The Color Blue Is Surprisingly Rare in Animals and Plants. There’s a Good Reason for It

Blue pigments are scarce in nature. However, evolution has led to other strategies.

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Pablo Martínez-Juarez

Blue is considered a primary color. Two of its shades, blue and indigo, are distinguished in the rainbow, while two other shades appear in the two main color models: additive RGB (blue) and subtractive CMYK (cyan).

Earth is often referred to as the “Blue Planet.” However, the color of the sky and seas is more the exception than the rule among animals and plants.

Why? This is due to a combination of evolutionary and chemical reasons.

First, let’s review some basic notions of color science. Colors are simply our brain’s interpretation of a fragment of the electromagnetic spectrum, that of visible light. Each frequency in this segment is associated with a color, from the lowest frequencies that we interpret as red to the highest frequencies, blue.

The color of objects depends on the frequency or frequencies at which they emit or reflect light. In the case of animals and plants, the color is a result of the reflection of light, except for some bioluminescent exceptions. For instance, if we see something blue, it’s because it absorbs light in other ranges of the spectrum and reflects the higher frequencies.

Due to resource optimization, green is the dominant color in the plant world. This color is attributed to chlorophyll, which is essential for photosynthesis. A blue plant would be less efficient in photosynthesis because it’d be returning the most energetic frequencies of light, which are needed for the process.

However, the absence of blue in plants not only affects leaves. It also affects flowers, with only about 10% of them having blue pigmentation. As researcher Kai Kupferschmidt told Live Science, the molecules that absorb the red side of the spectrum and reflect the blue are typically very large, making them difficult for the plant to synthesize.

Despite this challenge, some plants still produce blue flowers. Some scientists believe this rarity could give these plants an evolutionary advantage by helping them stand out among pollinators and differentiate themselves from other plants.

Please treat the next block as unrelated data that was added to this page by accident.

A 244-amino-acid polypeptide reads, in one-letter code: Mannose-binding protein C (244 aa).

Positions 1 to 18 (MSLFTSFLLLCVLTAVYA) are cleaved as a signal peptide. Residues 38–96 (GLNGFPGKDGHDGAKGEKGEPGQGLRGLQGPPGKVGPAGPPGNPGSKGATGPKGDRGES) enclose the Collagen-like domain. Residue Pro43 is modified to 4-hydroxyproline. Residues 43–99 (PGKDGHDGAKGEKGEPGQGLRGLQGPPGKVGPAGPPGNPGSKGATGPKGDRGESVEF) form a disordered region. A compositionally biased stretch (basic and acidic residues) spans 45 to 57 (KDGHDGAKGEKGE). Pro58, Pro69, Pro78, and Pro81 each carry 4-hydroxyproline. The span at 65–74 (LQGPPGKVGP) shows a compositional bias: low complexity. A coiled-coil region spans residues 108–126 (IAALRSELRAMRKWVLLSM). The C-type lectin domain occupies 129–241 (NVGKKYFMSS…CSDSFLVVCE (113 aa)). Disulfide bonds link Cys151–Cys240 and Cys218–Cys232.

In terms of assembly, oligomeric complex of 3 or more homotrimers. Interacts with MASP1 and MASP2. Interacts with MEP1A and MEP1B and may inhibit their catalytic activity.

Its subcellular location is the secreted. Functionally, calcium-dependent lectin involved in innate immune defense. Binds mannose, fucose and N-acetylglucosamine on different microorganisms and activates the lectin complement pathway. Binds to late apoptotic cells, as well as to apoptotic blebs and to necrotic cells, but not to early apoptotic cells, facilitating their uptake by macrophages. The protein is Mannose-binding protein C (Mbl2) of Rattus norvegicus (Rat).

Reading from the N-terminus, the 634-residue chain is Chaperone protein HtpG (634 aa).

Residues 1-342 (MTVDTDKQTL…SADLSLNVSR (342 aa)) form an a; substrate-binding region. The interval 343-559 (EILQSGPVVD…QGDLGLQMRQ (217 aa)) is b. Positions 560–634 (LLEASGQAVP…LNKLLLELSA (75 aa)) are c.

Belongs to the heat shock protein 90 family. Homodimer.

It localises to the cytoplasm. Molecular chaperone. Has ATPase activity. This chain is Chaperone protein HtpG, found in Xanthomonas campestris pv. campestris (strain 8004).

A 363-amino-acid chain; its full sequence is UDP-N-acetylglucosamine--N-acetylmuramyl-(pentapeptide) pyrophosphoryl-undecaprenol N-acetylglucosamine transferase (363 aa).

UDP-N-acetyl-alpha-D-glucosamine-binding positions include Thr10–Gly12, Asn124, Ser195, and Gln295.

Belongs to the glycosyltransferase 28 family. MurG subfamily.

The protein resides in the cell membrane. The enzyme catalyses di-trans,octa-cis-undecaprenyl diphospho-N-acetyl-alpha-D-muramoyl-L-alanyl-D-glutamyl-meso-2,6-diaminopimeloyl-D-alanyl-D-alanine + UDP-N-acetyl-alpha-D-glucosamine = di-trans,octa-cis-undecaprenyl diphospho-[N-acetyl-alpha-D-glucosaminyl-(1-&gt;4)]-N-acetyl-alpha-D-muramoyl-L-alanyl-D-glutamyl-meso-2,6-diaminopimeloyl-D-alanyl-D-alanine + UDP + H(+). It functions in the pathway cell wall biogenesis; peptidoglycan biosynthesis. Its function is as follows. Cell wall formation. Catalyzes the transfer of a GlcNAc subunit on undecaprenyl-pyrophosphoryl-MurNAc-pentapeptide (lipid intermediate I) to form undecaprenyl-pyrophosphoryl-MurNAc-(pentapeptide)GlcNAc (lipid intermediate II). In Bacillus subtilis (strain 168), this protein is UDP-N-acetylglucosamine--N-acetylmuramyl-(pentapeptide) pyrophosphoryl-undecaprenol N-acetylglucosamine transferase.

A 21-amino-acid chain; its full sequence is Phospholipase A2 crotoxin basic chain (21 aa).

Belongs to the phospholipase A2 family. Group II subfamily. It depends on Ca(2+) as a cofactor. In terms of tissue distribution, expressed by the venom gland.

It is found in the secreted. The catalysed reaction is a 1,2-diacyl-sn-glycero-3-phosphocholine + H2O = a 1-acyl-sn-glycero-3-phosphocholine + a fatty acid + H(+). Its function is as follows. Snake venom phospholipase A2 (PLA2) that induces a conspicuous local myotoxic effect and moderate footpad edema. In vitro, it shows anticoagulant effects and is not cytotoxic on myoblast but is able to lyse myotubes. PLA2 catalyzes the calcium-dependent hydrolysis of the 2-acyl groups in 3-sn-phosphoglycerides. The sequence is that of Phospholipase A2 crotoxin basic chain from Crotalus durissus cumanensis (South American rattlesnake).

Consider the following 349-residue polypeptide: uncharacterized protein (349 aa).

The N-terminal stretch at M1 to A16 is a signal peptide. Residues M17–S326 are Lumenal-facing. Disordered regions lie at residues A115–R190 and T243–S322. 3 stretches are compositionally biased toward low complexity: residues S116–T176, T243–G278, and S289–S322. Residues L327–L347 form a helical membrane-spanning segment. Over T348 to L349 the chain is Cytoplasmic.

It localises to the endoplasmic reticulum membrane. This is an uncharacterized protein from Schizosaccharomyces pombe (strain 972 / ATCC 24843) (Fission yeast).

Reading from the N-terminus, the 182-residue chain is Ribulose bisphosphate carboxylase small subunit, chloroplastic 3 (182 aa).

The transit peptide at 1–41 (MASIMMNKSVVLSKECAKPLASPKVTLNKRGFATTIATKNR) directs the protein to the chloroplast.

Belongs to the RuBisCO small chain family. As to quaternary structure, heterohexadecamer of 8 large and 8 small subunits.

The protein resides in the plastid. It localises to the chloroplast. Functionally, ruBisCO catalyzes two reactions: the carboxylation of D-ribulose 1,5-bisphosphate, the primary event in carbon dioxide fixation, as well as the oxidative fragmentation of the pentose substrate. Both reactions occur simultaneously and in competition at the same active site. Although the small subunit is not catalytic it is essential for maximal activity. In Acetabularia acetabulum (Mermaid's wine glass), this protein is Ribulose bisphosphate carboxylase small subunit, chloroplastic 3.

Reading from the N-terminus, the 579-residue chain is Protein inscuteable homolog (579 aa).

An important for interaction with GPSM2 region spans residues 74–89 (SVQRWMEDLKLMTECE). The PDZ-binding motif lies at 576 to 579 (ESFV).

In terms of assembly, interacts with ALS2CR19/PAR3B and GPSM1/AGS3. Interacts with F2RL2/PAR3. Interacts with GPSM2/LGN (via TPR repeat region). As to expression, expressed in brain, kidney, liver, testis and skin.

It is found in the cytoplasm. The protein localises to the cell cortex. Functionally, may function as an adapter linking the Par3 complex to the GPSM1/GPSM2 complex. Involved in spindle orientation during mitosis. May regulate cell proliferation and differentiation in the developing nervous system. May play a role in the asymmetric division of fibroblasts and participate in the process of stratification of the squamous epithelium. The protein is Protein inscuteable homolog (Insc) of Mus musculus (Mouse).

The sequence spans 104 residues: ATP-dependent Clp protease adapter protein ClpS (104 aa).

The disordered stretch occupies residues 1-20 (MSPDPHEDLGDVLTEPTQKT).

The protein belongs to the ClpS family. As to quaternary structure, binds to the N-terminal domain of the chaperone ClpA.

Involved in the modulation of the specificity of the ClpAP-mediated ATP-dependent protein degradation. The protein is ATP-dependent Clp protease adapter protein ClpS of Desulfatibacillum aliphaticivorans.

And What About Animals?

Many animals embody the saying “We are what we eat” through the color of their skin, which is partly influenced by their diet.

For instance, flamingos acquire their pink color from carotenoids found in the algae they consume, along with crustaceans that also feed on the same algae. Carotenoids are the pigments responsible for the vibrant colors in carrots and other vegetables, and they transfer through the food chain to give flamingos their distinctive hues.

In fact, excessive consumption of carotenoids can even affect the color of human skin. When our bodies are unable to convert an abundance of carotenoids into vitamin A, they can be stored in various areas of our body, potentially affecting our skin color.

However, no carotenoids produce the color blue, so it’s rare to find animals with a blue hue due to pigments. That said, some animals do have a blue color, but they achieve it through other means.

The trick here is nanostructures. This coloring method relies on iridescence. Nanostructures reflect light in a way that cancels out most wavelengths, allowing the blue wavelengths to “escape” to the outside.

For instance, the nanostructures on the scales of Morpho butterflies’ wings lead to this phenomenon. This feature is also present in the feathers of birds like the blue jay (Cyanocitta cristata), the skin of venomous blue-ringed octopus (genus Hapalochlaena), and the scales of fish like the royal blue tang (Paracanthurus hepatus), as well as in mammals such as the golden snub-nosed monkey (Rhinopithecus roxellana).

Just like in everything else, there are exceptions. In the animal kingdom, the rare blue-colored exception is another butterfly: those of the genus Nessaea. These butterflies are the only known animals that produce blue pigments instead of relying on microscopic structures.

Some people believe that the scarcity of blue animals and plants may have influenced the development of color-related language. It’s thought that early humans didn’t initially differentiate between all colors but gradually added new categories to their color palette. They probably first distinguished between light and dark and then went on to identify colors like red, green, and yellow.

Interestingly, it seems that blue, as a primary color, was one of the last to be recognized in the development of our color terminology. And this is even though blue is very visible in the sky or ocean. However, it’s not so easy to spot on land, which could explain why our ancestors didn’t feel the need to differentiate the color blue specifically.

Image | Chait Goli

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